And then RADAR II was a group we got together last year, and this was just published, and that’s what I’m going to talk about, and the goal in that study was again incorporated in imaging, but to deal with the issue of how you combine these drugs sequentially, combinations, or a term we came up with called therapeutic layering, and the idea was that, is that you keep a foundation and you build on it.  And there is a rationale for that.

And so that’s what this presentation is about, which has never been given before in an audience, and the way it’s going right now it may never. So, what we have here is sort of our presentation on this therapeutic layering, which is a term we came up with and coined a deal with it.  And RADAR III just, as I just mentioned met two months ago at the Broadmoor in Colorado Springs, with a lot of the same people here; myself, Petrelak, Neil Shore, Vogelzang, Tom King, Gomella, Phil Koo has been a real part of it, Raul Concepcion, Neil Stone, Finkelstein, who is from here, you know him, and a number of other people from around the world.  And so that was the, that was the RADAR III thing that we just met.  And the goal of that one was what we’ve just been talking about, all of this new imaging.  How do we incorporate it?  What’s it going to do?  What studies need to be done?  And it’s pretty exciting.  It still shows you that gallium scan, you know, we’re hearing okay you’ve got to wait until the PSA is like 0.6 or things like that.  You know, those things may be used for more advanced disease to look at responses and stuff like that.  So, it’s really a lot of fun and we’re working on that manuscript right now.  So, I want to go over RADAR II.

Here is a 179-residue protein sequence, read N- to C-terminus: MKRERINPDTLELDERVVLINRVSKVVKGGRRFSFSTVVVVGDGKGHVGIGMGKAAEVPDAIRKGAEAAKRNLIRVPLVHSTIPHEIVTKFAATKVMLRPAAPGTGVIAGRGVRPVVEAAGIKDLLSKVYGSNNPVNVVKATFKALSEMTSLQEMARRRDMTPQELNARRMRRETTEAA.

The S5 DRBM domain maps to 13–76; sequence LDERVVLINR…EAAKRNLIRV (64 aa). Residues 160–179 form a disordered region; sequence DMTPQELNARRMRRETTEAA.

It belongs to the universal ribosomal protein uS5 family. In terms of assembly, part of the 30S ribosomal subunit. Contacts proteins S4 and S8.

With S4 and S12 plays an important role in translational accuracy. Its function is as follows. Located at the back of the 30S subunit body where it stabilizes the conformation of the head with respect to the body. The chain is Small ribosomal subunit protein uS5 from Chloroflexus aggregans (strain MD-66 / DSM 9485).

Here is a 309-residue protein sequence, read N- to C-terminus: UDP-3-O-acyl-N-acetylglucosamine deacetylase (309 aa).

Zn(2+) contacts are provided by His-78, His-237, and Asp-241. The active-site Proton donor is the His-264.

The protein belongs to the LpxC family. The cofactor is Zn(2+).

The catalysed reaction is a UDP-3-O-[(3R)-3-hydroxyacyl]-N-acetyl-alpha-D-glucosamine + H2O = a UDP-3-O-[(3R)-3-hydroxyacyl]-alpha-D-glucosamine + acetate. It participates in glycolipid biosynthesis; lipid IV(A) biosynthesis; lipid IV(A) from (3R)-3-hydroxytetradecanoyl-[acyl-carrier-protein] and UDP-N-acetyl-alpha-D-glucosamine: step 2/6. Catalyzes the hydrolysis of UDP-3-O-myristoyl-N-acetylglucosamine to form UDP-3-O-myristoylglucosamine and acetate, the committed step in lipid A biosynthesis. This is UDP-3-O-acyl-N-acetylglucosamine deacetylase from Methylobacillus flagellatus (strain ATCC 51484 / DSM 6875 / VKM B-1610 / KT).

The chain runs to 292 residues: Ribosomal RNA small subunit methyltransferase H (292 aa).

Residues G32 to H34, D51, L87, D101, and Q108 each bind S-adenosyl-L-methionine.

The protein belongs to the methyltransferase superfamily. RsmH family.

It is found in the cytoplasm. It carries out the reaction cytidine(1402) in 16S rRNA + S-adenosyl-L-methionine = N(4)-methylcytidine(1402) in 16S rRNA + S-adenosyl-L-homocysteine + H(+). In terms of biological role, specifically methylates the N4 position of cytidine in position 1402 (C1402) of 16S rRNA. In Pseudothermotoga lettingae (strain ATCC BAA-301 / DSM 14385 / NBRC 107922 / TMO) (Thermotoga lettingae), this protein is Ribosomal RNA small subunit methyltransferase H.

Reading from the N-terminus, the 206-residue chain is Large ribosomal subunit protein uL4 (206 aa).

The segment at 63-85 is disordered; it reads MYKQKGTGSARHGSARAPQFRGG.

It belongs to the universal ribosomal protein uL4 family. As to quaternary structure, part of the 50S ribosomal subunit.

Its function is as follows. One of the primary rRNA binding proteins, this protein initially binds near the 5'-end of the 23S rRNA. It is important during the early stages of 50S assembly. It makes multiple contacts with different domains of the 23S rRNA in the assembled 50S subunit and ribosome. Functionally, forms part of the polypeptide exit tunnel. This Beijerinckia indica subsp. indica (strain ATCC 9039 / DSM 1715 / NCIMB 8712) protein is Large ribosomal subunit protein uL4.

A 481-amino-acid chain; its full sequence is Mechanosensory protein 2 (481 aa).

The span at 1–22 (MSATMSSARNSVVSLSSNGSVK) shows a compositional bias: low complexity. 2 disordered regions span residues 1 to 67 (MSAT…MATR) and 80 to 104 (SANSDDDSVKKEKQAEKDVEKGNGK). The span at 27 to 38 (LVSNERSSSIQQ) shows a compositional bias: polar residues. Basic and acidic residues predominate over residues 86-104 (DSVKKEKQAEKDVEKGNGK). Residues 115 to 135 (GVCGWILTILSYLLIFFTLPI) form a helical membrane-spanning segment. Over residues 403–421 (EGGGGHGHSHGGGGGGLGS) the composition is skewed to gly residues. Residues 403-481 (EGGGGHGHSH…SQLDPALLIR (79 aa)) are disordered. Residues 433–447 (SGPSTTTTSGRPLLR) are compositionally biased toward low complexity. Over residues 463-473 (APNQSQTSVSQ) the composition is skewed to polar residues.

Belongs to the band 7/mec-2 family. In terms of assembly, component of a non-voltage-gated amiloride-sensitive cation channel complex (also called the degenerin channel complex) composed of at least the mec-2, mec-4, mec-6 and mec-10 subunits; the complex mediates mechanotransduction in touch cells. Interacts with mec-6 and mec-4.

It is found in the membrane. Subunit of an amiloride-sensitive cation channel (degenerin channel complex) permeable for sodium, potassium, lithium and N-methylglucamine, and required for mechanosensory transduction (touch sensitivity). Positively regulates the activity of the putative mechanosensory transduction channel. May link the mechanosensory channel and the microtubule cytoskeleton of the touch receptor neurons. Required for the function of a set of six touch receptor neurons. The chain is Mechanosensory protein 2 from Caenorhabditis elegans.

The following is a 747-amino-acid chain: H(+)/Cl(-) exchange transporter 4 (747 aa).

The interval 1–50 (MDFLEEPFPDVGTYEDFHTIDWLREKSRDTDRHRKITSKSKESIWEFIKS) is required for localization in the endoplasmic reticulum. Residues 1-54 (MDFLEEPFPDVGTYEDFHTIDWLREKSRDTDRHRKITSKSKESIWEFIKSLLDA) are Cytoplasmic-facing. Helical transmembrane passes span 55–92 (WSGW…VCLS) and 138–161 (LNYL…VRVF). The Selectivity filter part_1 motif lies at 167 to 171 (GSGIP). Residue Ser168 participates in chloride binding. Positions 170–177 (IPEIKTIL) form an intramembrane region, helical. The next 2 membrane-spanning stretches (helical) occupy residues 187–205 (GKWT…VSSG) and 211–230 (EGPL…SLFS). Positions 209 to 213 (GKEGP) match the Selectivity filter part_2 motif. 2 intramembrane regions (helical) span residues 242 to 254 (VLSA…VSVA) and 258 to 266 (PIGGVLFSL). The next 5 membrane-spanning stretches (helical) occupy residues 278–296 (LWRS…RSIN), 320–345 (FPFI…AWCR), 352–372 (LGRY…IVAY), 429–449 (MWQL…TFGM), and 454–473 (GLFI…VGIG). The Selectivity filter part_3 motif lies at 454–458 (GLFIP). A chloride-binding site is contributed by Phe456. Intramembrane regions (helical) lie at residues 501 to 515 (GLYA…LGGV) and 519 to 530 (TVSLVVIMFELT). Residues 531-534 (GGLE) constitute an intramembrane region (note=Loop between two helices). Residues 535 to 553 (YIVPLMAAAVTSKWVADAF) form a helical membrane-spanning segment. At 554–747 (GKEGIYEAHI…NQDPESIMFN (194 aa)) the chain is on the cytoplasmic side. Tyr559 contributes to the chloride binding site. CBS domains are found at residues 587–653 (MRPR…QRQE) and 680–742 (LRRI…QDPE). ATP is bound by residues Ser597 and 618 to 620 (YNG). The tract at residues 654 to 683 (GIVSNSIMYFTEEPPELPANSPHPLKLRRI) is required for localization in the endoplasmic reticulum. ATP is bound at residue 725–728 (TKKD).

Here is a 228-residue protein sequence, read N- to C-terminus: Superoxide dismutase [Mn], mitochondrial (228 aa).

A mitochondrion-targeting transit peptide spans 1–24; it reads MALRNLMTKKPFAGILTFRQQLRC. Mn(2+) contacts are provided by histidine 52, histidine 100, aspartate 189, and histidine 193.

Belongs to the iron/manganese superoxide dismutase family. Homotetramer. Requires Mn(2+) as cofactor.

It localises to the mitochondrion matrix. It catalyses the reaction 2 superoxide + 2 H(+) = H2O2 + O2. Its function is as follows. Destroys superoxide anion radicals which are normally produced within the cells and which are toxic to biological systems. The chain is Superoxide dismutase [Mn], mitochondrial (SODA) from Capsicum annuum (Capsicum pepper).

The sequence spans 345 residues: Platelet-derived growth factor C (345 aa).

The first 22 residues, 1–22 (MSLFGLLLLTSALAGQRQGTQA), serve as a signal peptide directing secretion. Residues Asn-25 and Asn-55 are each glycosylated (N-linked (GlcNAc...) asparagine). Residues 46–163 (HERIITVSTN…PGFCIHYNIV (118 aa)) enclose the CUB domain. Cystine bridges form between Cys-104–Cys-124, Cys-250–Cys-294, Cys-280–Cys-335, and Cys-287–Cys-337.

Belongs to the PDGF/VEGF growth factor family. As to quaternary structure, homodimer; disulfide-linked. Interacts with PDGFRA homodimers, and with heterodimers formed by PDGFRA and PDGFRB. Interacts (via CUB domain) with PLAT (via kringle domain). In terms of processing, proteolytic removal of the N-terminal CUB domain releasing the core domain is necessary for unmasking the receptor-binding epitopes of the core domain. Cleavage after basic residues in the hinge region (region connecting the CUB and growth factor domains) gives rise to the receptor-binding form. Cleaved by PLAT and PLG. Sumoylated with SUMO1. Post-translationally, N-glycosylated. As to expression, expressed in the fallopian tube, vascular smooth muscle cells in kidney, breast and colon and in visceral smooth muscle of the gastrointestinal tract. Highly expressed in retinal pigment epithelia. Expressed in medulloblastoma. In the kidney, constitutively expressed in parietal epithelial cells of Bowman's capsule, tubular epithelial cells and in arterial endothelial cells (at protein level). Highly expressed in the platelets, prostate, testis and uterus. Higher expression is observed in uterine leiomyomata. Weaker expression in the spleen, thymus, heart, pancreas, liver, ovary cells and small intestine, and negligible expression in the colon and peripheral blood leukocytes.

So, I have ARS questions, I’m not going to ask because that was what was holding us up.  But just raise your hand.  Do you use RADAR I guidelines in your practices?  Anybody use those?  Okay.  Maybe seven people.

And the next one is radium-223 is only indicated in men that had metastatic castrate-resistant prostate cancer and bone pain.  How many say yes?  Okay, one.  How many say no?  Okay, most people say no.  And how many are unsure?  Okay, that’s Dr. Monga, I’m glad you’re unsure because we need to keep you in kidney stone disease, and all of those workups for that because I hate it.  Anyway, all right.

Right now, I want to provide an overview of our RADAR II data, and the goal is I’m going to talk about it a little bit, I’m going to have an introduction.  We’re going to talk about the current landscape.  We’re going to redefine disease progression.  We’re going to talk about initiating and discontinuing therapeutic agents.  We’re going to talk about clinical data for metastatic castrate-resistant disease, focus on therapeutic layering, and a conclusion.